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Logging and Sawmilling Journal October/November 2011

February/March 2012

On the Cover:

From the filing room to the sawmill floor, forest companies are now investing capital dollars to maintain their cutting edge in production and efficiency. Read about how Canfor tackled a major upgrade at the company’s Polar sawmill in this issue (Photo courtesy of Del-Tech Manufacturing Inc.)

Spotlight

A recent resource conference in B.C. highlighted the huge growth the forest industry has seen in lumber exports to China—and that there is still more growth to come.

Tigercats taming steep slopes

B.C. logging contractor Mike Closs has recently made investments in some new equipment, including a Tigercat 635D six-wheel skidder and a new Tigercat L870C leveling buncher, both of which are now ably taking on steep slopes in the B.C. Interior.

Debarker in the bush

B.C.’s Timber Baron Contracting has carved itself a market niche selling timber to Asian customers, and to meet Asian health standards they have developed and designed their own portable debarker to peel the logs in the bush.

Learning from experience

Canfor’s Polar sawmill in B.C. learned from the experience of a sister mill in planning its own upgrade, and opted to do the $20 million project in two phases, to assist in the start-up curve.

From paper to wood pellets

A new $19 million wood pellet facility has opened at the site of a former Smurfit-Stone paper mill in Quebec. Trebio Inc. has achieved the ENPlusA1 standard for its wood pellets and is looking to serve domestic and European markets.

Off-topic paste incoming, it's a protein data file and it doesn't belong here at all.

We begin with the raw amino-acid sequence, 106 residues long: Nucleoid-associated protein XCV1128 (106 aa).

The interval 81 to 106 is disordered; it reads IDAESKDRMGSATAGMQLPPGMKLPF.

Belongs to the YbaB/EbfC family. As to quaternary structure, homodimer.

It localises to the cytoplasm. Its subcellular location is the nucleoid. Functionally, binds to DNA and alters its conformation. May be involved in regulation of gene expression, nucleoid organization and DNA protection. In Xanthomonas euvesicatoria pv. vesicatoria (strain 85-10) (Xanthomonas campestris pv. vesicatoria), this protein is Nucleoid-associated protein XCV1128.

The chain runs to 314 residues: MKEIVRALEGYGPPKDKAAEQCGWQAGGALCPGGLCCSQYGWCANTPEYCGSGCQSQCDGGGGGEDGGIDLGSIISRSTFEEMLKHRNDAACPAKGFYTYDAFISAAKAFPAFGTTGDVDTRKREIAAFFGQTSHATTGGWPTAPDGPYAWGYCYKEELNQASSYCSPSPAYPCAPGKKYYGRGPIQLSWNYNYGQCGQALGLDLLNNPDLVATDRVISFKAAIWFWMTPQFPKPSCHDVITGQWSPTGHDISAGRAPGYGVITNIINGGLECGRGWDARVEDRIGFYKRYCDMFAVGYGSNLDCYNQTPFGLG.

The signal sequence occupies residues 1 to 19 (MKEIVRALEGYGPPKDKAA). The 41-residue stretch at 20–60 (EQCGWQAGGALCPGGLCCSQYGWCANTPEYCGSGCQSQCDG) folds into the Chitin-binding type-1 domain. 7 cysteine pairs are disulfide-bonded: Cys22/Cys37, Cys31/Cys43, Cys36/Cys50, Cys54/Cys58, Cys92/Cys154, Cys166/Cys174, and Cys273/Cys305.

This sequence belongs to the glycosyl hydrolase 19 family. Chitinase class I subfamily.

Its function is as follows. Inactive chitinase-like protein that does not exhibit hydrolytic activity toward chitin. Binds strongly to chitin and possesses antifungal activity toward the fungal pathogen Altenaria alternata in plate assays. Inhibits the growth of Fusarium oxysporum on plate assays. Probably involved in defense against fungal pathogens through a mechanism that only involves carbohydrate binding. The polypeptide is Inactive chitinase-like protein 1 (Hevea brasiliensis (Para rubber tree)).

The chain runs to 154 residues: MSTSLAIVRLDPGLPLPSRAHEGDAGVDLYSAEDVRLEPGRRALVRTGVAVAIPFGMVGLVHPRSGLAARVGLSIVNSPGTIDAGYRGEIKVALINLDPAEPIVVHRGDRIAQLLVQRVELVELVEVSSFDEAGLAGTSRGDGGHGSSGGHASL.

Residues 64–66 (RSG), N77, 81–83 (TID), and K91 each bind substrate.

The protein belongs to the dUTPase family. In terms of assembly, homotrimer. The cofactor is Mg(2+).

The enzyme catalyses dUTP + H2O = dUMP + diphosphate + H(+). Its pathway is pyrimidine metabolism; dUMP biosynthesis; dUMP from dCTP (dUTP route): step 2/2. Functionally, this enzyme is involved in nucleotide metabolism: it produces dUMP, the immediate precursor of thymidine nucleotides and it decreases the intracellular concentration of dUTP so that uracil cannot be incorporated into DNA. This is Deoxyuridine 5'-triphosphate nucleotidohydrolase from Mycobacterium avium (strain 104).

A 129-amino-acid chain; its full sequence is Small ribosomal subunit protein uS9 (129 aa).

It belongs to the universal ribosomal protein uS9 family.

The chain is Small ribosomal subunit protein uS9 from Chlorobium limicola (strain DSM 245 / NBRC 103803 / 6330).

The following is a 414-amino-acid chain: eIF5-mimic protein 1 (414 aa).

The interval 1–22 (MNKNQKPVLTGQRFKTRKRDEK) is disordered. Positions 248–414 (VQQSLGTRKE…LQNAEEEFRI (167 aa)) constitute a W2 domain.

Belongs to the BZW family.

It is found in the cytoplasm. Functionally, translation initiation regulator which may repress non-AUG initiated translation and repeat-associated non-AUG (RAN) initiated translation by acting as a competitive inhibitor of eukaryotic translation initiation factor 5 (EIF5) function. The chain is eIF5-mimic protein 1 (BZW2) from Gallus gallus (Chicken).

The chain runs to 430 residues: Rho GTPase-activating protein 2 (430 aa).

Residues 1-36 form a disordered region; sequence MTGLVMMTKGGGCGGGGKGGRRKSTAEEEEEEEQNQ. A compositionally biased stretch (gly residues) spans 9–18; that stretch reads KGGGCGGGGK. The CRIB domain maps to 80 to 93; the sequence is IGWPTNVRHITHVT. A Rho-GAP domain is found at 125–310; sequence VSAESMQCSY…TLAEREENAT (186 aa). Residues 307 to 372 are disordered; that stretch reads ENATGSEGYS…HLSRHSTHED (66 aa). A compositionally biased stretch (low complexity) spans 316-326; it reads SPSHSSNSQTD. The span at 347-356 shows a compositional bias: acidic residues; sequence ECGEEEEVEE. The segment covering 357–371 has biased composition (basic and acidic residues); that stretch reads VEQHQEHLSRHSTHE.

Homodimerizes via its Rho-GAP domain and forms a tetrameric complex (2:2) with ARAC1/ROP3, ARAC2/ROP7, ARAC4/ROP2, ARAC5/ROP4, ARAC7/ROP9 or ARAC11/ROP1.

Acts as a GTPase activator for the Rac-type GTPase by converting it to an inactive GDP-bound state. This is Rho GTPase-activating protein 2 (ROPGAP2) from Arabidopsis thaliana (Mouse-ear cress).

Bringing biomass to the Beast

Transporting their Bandit 2680 Hybrid Beast Recycler to the biomass—rather than bringing the biomass to the recycler—is paying off for Ontario logging contractor Don Tucker.

Fink’s Sawmill carries on logging —minus the mill

The sawmill in Fink’s Sawmill is long gone, but the company continues on as a logging contractor in the B.C. Interior, tackling beetle-infected lodgepole pine in the Bulkley River drainage.

Turning the wood residue power switch on

Using European technology, B.C.’s Nechako Lumber will soon have a new plant to capture surplus heat created through the utilization of wood residue, and convert it to electrical power.

The right exit strategy for you and your business

Logging glory days relived on Vancouver Island

The Edge

Included in The Edge, Canada’s leading publication on research in the forest industry, are stories on Canadian Wood Fibre Centre /Natural Resources Canada and Alberta Innovates - Bio Solutions research projects.

The Last Word

Tony Kryzanowski says the Burns Lake sawmill tragedy is a safety wake-up call for the forest industry.

Tech Update

Supplier Newsline

 

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The Edge

CWFCCWFC gets real with wood fibre volume and yield predictions

By Tony Kryzanowski

How much biomass can Canadian landowners realistically expect when growing wood fibre as a cash crop? The Canadian Wood Fibre Centre (CWFC) can help clear up the mystery of that question, based on quality science and an extensive field sampling program.